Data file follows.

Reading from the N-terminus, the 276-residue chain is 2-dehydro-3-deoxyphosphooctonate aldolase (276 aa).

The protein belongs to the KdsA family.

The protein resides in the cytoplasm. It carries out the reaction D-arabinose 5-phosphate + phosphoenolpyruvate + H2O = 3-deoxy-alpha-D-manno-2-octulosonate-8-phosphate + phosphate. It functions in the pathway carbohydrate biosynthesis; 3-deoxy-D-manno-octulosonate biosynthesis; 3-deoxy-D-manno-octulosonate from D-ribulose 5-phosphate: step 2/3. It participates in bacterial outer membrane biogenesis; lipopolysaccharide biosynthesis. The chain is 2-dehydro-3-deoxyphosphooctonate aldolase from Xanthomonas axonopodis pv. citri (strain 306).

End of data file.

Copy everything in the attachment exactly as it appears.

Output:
Reading from the N-terminus, the 276-residue chain is 2-dehydro-3-deoxyphosphooctonate aldolase (276 aa).

The protein belongs to the KdsA family.

The protein resides in the cytoplasm. It carries out the reaction D-arabinose 5-phosphate + phosphoenolpyruvate + H2O = 3-deoxy-alpha-D-manno-2-octulosonate-8-phosphate + phosphate. It functions in the pathway carbohydrate biosynthesis; 3-deoxy-D-manno-octulosonate biosynthesis; 3-deoxy-D-manno-octulosonate from D-ribulose 5-phosphate: step 2/3. It participates in bacterial outer membrane biogenesis; lipopolysaccharide biosynthesis. The chain is 2-dehydro-3-deoxyphosphooctonate aldolase from Xanthomonas axonopodis pv. citri (strain 306).